Cho grew up in the suburbs of Southern California and Arizona. She had little exposure to theater, she said, save for “bad Shakespeare” and the occasional traveling Broadway production.That changed when she was 14. On a class trip to New York City, she remembers being disappointed to be handed a ticket to John Guare’s Six Degrees of Separation – until she took her seat.“Plays find you like characters do; they come to you fully formed,” she said. “Six Degrees put itself into my hands. If I hadn’t seen that play at that time, I probably wouldn’t be a playwright now.”Unlike Boo-Seng, Cho’s Korean immigrant parents did not have a singular definition for success. When she left her English Ph.D. program at UC Berkeley to pursue dramatic writing at New York University, they supported her.Cho has racked up honors in the past five years, including awards from the Williamstown Theater Festival and New Haven, Conn.’s Longwharf Theater, as well as fellowships and favorable reviews for the Southern California productions of her plays The Winchester House (2006 at the Theatre in Boston Court in Pasadena; also directed by Yew) and The Piano Teacher (this year at South Coast Repertory).Cho’s reputation caught the attention of East West Players Artistic Director Tim Dang and the support of Yew (whose credits include directing EWP’s M. Butterfly in 2004). Yew, in fact, organized the first table reading of Durango at the Mark Taper Forum, and when Cho received a fellowship to develop the play at the 2005 O’Neill Playwrights Conference, Yew came on board as director. Later that year at the Ojai Playwrights Conference, current cast members Mashita and Suh joined the project. Shortly after a 2006 run at the Longwharf Theater, EWP asked Yew and Cho to bring the new production to Downtown Los Angeles.”East West is a mainstay of Asian-American theater, and it’s a small community. Like a friend you keep bumping into, it was time for us to hang out,” Cho said.As the clock’s black hands marched toward curtain call, Cho explained her confidence: “I trust Chay completely. He has known me well for years; he stays true to the play’s essence. As an Asian male, he gets it. I have great peace of mind knowing he is in charge.”With that, Cho exited graciously so she could observe as a Los Angeles audience buckled up for Durango.Durango plays through Oct. 14, with an American Sign Language-interpreted performance Oct. 7 at 2 p.m., at the David Henry Hwang Theater at the Union Center for the Arts, 120 Judge John Aiso St., (213) 625-7000 or eastwestplayers.org.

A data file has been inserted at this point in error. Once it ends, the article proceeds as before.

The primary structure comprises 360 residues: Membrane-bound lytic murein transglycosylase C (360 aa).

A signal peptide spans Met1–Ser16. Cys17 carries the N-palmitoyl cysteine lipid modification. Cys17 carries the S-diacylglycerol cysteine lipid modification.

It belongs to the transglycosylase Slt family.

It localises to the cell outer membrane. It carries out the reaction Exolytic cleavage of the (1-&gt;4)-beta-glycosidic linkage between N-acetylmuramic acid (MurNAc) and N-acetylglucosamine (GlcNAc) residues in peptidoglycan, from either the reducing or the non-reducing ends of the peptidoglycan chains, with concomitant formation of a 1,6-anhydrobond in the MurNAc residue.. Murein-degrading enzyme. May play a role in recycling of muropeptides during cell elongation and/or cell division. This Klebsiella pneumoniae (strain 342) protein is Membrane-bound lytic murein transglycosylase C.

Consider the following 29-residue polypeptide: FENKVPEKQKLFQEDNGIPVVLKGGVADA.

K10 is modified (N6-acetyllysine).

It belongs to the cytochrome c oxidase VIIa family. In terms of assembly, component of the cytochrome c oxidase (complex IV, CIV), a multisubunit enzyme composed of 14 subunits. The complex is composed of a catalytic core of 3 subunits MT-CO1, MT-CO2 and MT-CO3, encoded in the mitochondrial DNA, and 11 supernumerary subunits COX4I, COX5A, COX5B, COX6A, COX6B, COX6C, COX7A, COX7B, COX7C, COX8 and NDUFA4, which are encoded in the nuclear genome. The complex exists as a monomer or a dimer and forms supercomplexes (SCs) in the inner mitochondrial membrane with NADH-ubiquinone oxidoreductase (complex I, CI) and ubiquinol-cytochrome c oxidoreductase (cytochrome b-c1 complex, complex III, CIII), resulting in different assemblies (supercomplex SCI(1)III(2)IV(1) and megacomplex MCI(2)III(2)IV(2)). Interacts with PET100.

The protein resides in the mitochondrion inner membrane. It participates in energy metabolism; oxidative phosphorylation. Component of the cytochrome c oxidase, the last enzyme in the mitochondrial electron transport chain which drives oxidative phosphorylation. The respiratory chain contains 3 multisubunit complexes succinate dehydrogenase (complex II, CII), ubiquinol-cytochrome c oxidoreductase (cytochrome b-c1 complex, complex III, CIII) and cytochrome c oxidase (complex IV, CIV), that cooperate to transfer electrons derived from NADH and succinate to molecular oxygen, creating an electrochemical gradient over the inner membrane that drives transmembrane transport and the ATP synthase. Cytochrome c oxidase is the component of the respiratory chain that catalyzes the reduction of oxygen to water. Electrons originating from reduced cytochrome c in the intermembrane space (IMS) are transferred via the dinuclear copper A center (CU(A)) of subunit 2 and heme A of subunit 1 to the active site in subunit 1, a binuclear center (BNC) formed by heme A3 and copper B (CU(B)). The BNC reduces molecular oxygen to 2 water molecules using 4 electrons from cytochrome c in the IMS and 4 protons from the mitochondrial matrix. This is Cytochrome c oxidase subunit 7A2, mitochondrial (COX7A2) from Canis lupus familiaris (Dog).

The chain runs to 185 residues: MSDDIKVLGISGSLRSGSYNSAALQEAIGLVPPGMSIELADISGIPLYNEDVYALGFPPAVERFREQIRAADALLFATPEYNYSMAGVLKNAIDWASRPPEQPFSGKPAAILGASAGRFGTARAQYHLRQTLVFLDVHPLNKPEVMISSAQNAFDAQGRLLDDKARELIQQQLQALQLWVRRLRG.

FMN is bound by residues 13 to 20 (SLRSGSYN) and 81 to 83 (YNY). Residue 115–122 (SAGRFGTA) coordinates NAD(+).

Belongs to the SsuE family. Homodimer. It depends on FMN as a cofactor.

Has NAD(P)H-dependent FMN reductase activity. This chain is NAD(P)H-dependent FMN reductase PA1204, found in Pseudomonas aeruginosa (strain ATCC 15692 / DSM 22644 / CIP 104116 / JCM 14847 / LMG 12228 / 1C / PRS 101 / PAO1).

Bob Baker, who has been staging puppet shows for 75 years, and Charles Phoenix, known for his tours and slide shows, join forces Downtown this week for a tribute to the puppet master. Photos by Gary Leonard.
Two L.A. Icons Come Together in ‘Bob Baker: This Is Your Life!’
by Saskia Vogel
Published: Friday, August 24, 2007 6:00 PM PDT